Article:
Paulie (A Movie by the Birds)


I am excited. And why am I excited? Because of a movie-yes a movie. I am so happy because finally someone in Hollywood figured out that birds are very popular pets and has done something about it.

For years movies have been coming out with starring roles for dogs and cats, and even a pig. Now, if a movie about a pig can make such a big impression on people-and a second movie starring that pig is already in production-just think what a bird could do?

If you ask people to think of some popular bird that has appeared in a show from either T.V. or the movies, what usually comes up is that old T.V. show "Baretta." You remember, the cop (Robert Blake) with his pet cockatoo. I use to watch that show, and I can remember all the people who ran out to buy cockatoos as pets.

And, if you ask the younger generation the same question, those people think of Big Bird from "Sesame Street."

I feel those are pretty poor choices for we real bird lovers! Well, get ready-a movie all about a bird just hit the "big screen."

On April 17, 1998, Dream works, Steven Spielberg's new production company, released "Paulie." Paulie is not only the name of this movie, but also the name of the leading star-a Blue-crowned Conure.

This is a full length family movie containing realbirds as characters. The main character is Paulie, a Bluecrowned Conure, and there are other birds (a Nanday Conure, a Cherryheaded Conure and a Jenday Conure) with supporting roles.

"Paulie," a modem day fable, tells the story of a parrot that learns human language, but never quite understands humans' strange ways. The story is told through the eyes of Paulie as he journeys through a series of funny and touching adventures over a 20-year span in his quest to return to the little


girl who raised and loved him. During those 20 years, he has nine different owners and many adventures.

The filming of "Paulie" began in Los Angeles in July of 1997 in an historic office building (built in 1914) in downtown Los Angeles. The different floors house several of the film's interior sets. The balance of the filming was done on locations in and around Los Angeles, as well as in a converted warehouse in Vernon, California.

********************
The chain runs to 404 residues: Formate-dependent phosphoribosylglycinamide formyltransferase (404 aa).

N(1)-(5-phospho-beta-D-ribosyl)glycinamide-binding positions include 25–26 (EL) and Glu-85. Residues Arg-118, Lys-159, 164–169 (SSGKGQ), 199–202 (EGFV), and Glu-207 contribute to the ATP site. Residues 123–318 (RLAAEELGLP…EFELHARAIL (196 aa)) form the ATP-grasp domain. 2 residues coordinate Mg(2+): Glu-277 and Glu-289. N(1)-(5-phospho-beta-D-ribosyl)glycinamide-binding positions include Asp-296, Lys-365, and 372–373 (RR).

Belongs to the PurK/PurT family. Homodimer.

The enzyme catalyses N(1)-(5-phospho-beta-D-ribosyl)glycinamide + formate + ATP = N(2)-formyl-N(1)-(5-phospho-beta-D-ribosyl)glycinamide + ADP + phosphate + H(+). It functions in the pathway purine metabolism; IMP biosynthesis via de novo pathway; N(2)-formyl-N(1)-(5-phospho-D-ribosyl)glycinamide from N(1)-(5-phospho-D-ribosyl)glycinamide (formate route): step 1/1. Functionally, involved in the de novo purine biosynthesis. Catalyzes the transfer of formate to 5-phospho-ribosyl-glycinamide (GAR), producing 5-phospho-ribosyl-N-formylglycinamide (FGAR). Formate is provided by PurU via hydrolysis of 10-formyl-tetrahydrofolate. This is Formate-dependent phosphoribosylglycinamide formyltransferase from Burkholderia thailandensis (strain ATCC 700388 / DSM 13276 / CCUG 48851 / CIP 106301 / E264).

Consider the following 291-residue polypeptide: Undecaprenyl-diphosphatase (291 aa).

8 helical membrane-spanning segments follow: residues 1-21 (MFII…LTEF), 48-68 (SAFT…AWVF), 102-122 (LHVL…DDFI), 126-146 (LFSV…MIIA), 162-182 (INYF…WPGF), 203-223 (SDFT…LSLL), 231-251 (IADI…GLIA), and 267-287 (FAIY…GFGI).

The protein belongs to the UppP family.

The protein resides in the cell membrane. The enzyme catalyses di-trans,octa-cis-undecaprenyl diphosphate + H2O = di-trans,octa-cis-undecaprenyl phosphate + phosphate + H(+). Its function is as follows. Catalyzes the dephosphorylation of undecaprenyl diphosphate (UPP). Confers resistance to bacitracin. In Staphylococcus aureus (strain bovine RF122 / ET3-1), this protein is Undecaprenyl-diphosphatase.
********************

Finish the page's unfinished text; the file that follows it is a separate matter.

I have been to both the indoor sets as well as out on locations. One of the indoor sets had what appeared to be a real house built inside, even though most was just a facade. But, there were some rooms inside that were even furnished, and included stairways to nowhere. That was something to experience, for as I walked through this interior stage setup, I really felt I was in a home.

The location filming was done outdoors in different areas in Los Angeles. I went to two of those outdoor filming locations, both of which were in downtown Los Angeles. One was on a dirt straw-covered parking lot. Filming


took place during the night, and lasted all through the night. There were a few set rules though, no live bird filming after midnight. The reason for this was that there were scenes filmed on location where filming started at about 7:00 P.M. and ran until 5:00 A.M. The birds needed their sleep so midnight was the time the birds retired for the night.

And believe me, these birds were truly treated like stars. They had their own air conditioned trailer where they stayed between shooting-just like the human stars.

At the other filming location I visited, the filming took place during the day, in the rain outside a large building, right in Olvera Street. This was done outdoors, with some of the birds cast in full flight. The birds stayed right with their trainers, having no desire to fly off.

The Dream Works production of "Paulie" was directed by John Roberts ("War of the Buttons") from an original screenplay by Laurie Craig ("Modem Girls"). The film was produced by Mark Gordon C'Speed," "Broken Arrow," "Hard Rain [formerly "The Flood']),

Gary Levinsohn ("12 Monkeys", "Hard Rain") and Allison Segan C'Speed," "Broken Arrow"). Ginny Nugent ("The Craft," "Bloodline") is the executive producer, with Michele Weisler ("The Trigger Effect," "Saints and Sinners") coproducing.

The birds were supplied by Boone Narr, of "Animals for Hollywood." He and his crew spent more than three months teaching the birds the tricks that were needed for this movie. Back in early 1997, Boone started on his quest to buy numerous Blue-crowns. Most of the birds purchased were wild untamed birds. A total of 14 Bluecrowns were used for the making of this movie. As for the other birds, six of each species were purchased and trained for their parts, since the parts were much smaller.